Then, if you are obsessed with architecture and different structures, you might have noticed a steel bridge as you crossed the Hooker River, near the intersection between Tasman Valley and Mount Cook road (about 5.6km from the car park itself).

There is a place to pull over just after the bridge (please be careful and considerate of other motorists), and then wait to take your perfect shots at this gorgeous location.

More hiking trails near Mount Cook

If this incredibly easy hike was only enough to whet your appetite, then there are lots of phenomenal Tasman Glacier walks and tramping routes in the area. Here are three of the most famous:

Hooker Valley Track

The most ‘famous’ of all the hikes in the Aoraki / Mount Cook National Park is undoubtedly the Hooker Valley Track. This one sees you traverse three suspension bridges, it takes you right next to the beautiful Mount Cook itself. While this hike takes about 3 hours as a round trip, it’s also pretty moderate going since there is almost no elevation so you’re on flat terrain for most of it.

Mueller Hut

The postcard-perfect red Mueller Hut is a great reward for any trekking fanatic. Now, we didn’t do this hike (we ran out of time), we but would have loved to! This is a moderate to difficult hike of over 5km long. The first half of the hike is over 2,000 stairs making it slightly harder going, and then quite a bit of steep uphill and climbing. It takes about 3-5 hours depending on fitness and time of year (much longer in winter) but you’re rewarded with stunning views and, of course, the hut at the end! If you don’t want to do the return route in one day, you can stay at the hut, which has bunk beds. You can book it with the DOC here.

Sealy Tarns Track

Technically Sealy Tarns is just the first bit of the Mueller Hut hike! It’s been dubbed the ‘Stairway to Heaven’ since it has those 2,000 steps. But, hey, after you’ve climbed them you’ll find yourself absolutely surrounded with towering mountains and the Hooker Valley laid out before you, so well worth the effort!

Where to Stay

Where to stay really depends on your mode of travel; whether you’re in a self-contained campervan or just driving around or on tour, and looking for accommodation. Here are a few of our favourite options:

Budget: YHA Hostel is the most affordable option near the viewpoint. This is a great backpacker lodge and feels like you are in the Swiss Alps – think log cabin vibes, but also a welcoming social atmosphere.

Mid-range to Luxury: Pick of the bunch is the Aoraki Mount Cook Alpine Lodge. This cosy lodge is perfect for wintry (or sunny) days offering impressive views, and all the amenities you need like comfy beds, hairdryers and even BBQ facilities and a self-catering kitchen.

Campervan: We did our South Island itinerary in a self-contained campervan, which was an epic choice since it gave us so much freedom to move around. The closest camping ground with power is Glentanner Holiday Park. It had really great camper plots, a pretty well-equipped kitchen but we did have a problem with the showers on the day we visited; it felt like they used glacier water!

If you’re willing to go a bit further, you can free camp at an absolutely spectacular spot near Lake Pukaki known as ‘The Pines’. There are no facilities so you need a self-contained campervan with toilet but, trust us, this place is out of this world. There is nothing like waking up with this view.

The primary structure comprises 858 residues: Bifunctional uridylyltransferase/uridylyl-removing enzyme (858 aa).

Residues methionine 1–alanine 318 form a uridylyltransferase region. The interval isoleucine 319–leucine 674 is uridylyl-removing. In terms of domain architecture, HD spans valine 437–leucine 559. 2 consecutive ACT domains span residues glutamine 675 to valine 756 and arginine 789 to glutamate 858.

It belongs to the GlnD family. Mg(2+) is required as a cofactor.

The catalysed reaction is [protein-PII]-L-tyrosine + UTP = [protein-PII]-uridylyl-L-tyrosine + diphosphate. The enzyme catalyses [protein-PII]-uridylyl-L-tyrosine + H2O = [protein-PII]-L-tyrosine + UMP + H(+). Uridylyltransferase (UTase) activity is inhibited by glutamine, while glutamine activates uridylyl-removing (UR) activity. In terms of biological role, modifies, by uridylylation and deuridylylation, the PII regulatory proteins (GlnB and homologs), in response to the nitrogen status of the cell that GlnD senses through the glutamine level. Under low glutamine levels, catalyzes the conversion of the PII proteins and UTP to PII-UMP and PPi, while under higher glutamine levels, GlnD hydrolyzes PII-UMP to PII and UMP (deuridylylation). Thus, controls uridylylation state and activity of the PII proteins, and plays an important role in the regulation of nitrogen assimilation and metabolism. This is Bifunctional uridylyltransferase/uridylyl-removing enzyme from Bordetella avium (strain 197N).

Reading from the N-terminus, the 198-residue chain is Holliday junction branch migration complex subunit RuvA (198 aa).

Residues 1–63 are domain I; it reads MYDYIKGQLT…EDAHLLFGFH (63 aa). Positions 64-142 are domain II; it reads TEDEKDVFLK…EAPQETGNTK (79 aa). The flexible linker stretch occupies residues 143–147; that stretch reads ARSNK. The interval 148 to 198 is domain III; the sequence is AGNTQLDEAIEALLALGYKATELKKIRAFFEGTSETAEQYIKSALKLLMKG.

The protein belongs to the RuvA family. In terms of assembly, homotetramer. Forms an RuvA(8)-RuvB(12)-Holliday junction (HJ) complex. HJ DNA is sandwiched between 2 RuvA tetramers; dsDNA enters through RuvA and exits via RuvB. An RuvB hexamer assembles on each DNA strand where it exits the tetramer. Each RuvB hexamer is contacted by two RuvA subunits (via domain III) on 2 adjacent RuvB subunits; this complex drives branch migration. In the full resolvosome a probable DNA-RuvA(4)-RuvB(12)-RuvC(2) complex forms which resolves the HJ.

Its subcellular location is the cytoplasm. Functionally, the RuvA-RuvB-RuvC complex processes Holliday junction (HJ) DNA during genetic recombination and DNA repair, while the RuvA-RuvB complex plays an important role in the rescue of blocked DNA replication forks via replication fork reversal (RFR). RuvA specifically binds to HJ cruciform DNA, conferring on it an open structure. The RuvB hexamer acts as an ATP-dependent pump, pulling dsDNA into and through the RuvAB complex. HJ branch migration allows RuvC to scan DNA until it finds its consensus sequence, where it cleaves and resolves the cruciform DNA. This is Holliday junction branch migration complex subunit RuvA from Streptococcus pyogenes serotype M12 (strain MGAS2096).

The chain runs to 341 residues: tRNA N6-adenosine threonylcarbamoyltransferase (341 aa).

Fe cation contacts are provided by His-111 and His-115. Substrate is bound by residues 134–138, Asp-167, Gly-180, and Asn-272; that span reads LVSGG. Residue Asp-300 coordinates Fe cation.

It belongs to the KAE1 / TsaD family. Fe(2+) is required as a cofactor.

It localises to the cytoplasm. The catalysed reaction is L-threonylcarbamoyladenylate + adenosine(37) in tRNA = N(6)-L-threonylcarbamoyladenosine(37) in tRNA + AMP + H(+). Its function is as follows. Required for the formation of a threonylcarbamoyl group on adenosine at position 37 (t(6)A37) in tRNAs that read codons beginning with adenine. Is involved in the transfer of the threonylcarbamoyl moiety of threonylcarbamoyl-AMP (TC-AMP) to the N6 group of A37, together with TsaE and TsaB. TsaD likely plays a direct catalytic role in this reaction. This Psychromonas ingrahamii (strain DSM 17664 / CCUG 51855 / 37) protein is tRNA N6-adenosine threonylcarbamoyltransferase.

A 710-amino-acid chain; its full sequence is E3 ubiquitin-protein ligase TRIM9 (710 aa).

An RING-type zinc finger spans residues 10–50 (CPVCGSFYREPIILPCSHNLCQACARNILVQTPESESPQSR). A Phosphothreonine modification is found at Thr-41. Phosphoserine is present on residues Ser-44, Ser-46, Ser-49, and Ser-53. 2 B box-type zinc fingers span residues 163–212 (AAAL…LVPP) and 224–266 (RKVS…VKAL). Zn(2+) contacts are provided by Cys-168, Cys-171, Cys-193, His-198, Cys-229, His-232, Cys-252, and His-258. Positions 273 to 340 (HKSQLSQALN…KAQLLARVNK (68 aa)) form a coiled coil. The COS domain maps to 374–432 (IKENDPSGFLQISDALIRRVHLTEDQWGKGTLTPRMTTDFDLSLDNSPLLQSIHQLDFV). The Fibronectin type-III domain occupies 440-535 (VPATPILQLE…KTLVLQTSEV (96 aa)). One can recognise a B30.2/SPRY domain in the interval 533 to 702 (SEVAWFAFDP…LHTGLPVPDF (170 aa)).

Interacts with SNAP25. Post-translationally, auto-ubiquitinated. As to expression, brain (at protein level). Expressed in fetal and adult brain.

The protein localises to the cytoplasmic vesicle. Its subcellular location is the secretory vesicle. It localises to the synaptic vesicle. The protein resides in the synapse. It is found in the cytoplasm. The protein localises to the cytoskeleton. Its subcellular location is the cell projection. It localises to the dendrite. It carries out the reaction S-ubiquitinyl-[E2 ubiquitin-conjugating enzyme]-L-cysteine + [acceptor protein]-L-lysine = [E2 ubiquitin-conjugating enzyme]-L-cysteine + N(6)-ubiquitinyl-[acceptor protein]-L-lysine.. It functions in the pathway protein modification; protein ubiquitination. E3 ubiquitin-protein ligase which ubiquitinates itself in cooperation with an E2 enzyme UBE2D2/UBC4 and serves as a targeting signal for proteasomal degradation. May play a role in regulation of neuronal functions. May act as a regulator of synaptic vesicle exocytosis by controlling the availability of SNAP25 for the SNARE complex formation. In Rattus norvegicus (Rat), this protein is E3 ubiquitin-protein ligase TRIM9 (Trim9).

Check out the details on Rankers.

Read next: What to do when you reach Queenstown, with our city guide.

What to pack

  • Water bottle. New Zealand always has places to refill your water bottle and, even if not, then get yourself a LifeStraw – it’ll save you money in the long run and it’s good for the planet.
  • Camera. The most important thing – you want to document this hike!
  • Waterproof jacket or poncho. It can be cloudy and rainy up on the mountain, more likely than not. So make sure that you’ve got something that keeps you dry.
  • Warm clothing. Even if you do this walk in summer (as we did), this is alpine territory so can get a little chilly
  • Sunscreen and sunglasses. That said, you can still get sunburnt out there, so keep protected
  • Great hiking shoes! Okay you don’t really need hiking shoes but still sturdy shoes would come in handy. Personally we always wear our Salomon XA Pro 3D.

What camera equipment and other gear do we use?

We’re living proof that you don’t need the most expensive gear to travel the world and take good photos. Here are some of our must have items that make it into the packing list for all our travels.

The valley view from the Tasman Glacier

Frequently Asked Questions: The Blue Lakes and Tasman Glacier View Track

Is there parking at the Tasman Glacier View Track?

Yes. There is definitely sufficient parking – it can get a little crowded but usually there is a space for you to park. We parked a large campervan there relatively easy (as easy as it is to park a relatively large campervan!)

Are there toilets are the Tasman Glacier View Track?

Yes, there are basic flush toilets at the base, in the car park.

How much does the Tasman Glacier hike cost?

It’s absolutely free of charge.

Can you fly a drone at the Tasman Glacier?

No. there are many rules about flying drones in New Zealand and, in general, you need to apply for permits in all the DOC (Department of Conservation) sites like National Parks. That said, this viewpoint is near an aerodrome which offers glacier flights, so it’s a strict no-fly ‘no drone’ zone.

What do you think of our guide to the Tasman Glacier and it’s easiest walking track? Let us know if we’ve missed anything (or something has changed!) by leaving a comment below or getting in touch!

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1 Comment

  1. Miles with Vibes
    7th April 2020 / 7:57 pm

    Meeting the great “chief” (Aoraki) was something extraordinary that I will never forget! I wish I had more time to spend in the national park and do the Kea Point Track as well!